Reading Killing Fairfax by Fairfax journalist Pamela Williams is a breeze. This is because of its focus on personalities and use of the conventions of fiction writing.
It nails the coffin for Fairfax newspapers dependent on classified advertising and killed by ad-supported online businesses.
Killing Fairfax revisits a personal recent past. I was rarely surprised by the book’s tale, revelations, personalities or their behaviours. What stood out was the stark economics.
This is the story of the loss of wealth and power resulting from the repeated failure of the Fairfax company to react appropriately to trends obvious since at least the late 1990s.
Williams begins, structures and ends her book around these economic facts. Here they are.
In 2007 the stock market capitalisation of Fairfax was $9 billion after the merger with Rural Press. By June 2013 the value of Fairfax droped to as low as $1.1 billion. What happened?
In that same period from 2007 to mid-2013 the market capitalization of three Australian online advertising competitors to Fairfax grew to about $9 billion. They took the rivers of gold in job, car and property advertising.
The company behind seek.com.au, advertising jobs, went from $2.1 billion to $3 billion.
The company behind realestate.com.au, advertising property, ranged in 2007 between $680 and $740 million reached $3.6 billion.
The company behind carsales.com.au, advertising vehicles, and which in 2007 was not listed “but had an imputed value in the sale to CVC of $400 million” (p. 312), reached $2.1 billion.
These three pure internet plays had enormous financial investment and other types of support from the business interests of the Packers and Murdochs, fathers and sons. These online minows of the late 1990s were for years competing against the Fairfax company and its rivers of gold in classified advertising from The Age, The Sydney Morning Herald and other publications. They caught up and by 2013 vastly exceed Fairfax in market capitalisation.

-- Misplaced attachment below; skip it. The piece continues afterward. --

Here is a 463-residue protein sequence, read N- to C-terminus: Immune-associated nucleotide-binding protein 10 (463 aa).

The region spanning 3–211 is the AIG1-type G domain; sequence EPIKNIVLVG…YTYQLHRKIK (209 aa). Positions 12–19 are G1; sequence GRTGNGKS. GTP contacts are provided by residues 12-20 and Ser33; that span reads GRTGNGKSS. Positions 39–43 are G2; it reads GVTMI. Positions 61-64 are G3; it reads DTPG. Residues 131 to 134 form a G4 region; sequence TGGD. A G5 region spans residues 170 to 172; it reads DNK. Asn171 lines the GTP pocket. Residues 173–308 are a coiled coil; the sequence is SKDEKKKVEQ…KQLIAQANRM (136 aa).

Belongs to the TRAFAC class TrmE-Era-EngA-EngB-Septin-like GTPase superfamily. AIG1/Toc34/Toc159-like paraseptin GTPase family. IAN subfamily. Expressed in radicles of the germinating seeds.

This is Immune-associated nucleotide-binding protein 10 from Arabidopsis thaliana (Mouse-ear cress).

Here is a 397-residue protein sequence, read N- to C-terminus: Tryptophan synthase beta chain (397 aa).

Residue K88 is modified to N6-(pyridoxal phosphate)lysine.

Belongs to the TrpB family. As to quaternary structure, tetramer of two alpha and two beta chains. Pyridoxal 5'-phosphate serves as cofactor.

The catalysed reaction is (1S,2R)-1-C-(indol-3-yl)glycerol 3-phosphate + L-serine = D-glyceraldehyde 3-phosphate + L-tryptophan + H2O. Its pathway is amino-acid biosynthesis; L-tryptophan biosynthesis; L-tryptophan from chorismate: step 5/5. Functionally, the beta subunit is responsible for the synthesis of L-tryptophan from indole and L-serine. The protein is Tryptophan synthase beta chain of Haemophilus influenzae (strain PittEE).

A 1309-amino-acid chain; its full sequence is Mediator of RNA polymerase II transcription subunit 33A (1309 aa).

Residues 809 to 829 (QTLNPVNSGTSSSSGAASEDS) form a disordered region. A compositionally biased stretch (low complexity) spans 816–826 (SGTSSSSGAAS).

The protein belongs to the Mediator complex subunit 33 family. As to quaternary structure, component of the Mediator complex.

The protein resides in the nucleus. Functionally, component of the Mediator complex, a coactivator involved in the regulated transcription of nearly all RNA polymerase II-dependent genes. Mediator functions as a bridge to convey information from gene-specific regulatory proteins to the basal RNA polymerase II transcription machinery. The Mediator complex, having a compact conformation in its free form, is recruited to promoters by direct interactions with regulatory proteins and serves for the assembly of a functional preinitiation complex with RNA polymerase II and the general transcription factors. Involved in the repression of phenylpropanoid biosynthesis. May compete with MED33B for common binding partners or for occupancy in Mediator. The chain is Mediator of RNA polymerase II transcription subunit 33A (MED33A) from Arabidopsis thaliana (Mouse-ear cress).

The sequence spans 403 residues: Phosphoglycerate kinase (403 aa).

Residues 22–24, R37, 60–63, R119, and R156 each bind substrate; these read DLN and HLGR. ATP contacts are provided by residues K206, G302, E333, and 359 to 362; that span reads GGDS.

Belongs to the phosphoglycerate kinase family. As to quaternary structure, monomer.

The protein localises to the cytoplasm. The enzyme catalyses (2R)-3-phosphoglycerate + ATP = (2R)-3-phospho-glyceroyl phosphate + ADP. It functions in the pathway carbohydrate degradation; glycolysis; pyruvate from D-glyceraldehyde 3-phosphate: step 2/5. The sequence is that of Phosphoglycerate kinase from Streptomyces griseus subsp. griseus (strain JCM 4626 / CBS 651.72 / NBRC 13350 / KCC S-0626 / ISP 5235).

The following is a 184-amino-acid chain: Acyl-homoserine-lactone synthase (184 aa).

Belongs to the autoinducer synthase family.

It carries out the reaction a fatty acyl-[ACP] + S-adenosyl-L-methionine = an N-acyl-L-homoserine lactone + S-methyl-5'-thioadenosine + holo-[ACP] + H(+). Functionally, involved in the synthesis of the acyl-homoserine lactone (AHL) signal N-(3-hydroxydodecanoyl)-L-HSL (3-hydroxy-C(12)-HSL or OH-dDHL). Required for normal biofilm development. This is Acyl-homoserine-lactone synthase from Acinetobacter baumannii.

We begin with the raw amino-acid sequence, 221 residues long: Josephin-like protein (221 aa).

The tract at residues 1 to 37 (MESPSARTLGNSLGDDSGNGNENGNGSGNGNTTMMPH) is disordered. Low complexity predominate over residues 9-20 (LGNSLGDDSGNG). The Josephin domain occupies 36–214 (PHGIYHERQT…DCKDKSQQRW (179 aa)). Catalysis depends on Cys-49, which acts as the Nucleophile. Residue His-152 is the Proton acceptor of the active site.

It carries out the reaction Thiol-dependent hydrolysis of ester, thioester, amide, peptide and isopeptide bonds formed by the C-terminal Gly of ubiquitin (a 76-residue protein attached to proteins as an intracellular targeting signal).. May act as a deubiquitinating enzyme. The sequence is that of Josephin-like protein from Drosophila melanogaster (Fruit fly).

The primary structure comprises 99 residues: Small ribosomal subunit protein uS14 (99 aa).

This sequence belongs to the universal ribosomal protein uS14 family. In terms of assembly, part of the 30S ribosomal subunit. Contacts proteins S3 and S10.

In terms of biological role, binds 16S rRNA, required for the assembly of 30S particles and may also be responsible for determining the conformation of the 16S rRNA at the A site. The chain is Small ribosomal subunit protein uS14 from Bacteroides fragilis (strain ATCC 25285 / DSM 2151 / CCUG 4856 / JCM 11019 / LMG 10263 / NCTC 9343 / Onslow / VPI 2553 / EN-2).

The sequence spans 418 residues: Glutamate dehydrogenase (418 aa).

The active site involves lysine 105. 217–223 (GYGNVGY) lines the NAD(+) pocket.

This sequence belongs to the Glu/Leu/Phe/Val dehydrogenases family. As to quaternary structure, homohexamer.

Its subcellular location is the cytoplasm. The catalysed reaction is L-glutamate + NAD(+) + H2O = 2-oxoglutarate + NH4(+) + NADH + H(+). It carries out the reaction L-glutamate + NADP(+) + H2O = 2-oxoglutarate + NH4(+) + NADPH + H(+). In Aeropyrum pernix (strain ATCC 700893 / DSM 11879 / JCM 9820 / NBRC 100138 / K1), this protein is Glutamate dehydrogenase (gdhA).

Surprisingly for a business book that has gone through a great deal of editing, the Williams’ book never mentions the disruption thesis of Clayton Christensen. The Fairfax fall in value is a classic illustration of Christensen’s widely praised book – The Innovator’s Dilemma, from which emerges what Wikipedia terms disruptive innovation.
Also surprising is there’s no context provided outside the hothouse of emotion in a tale told as revolving around the Murdochs, Packers and Fairfax. So there’s nothing on information or advertising economics, search engines, affects on the internet on publications worldwide, or what really went on building three job, car and house sales online Davids that slayed the Fairfax classified advertising Goliath. We are told however that Lachlan and James respectively “got” the internet more than their fathers and that’s useful to know as it is a reminder of the great need to always question one’s belief systems.
Williams’ book plays to its genre, which focuses on dialogue, plot, motivation and human passions. Sure, people in business are human beings hence they too are motivated by emotion. Rationality is only part of the mix. The Packers and the Murdochs have found reason, for generations, to see the Fairfax dynasty, and then company, as their foil. So the Williams tale plays to this and the themes for the Packers and Murdochs of revenge, getting even, slaying the Fairfax competitor.
The cover of the book features James Packer and Lachlan Murdoch, both of whom attended the book’s launch. That’s telling you something, as is the fact that the book is published by the Murdoch arm, Harper Collins. I should know, I too was a Murdoch employee in my first job as legal office at Angus & Robertson Publishers.
Williams has worked to her strengths. She has collected a mountain of dialogue and event notes from personal interviews with the players. Her who’s who list is very long and includes James Packer, Lachlan Murdoch, Paul Bssat, Andrew Bassat, John McGrath, Fred Hilmer, Ron Walker, Kim Williams, David Gonski, David Kirk, John B. Fairfax, Kerry Stokes, Rupert Murdoch, Roger Corbett, Lloyd Williams, and Nigel Dews.
Ultimately it is a disturbing book because yet again we have an Australian business book focused on brutal emotions at play. Could not these stories be told differently? Perhaps this is what book readers buy. Perhaps this is the culture in which we live.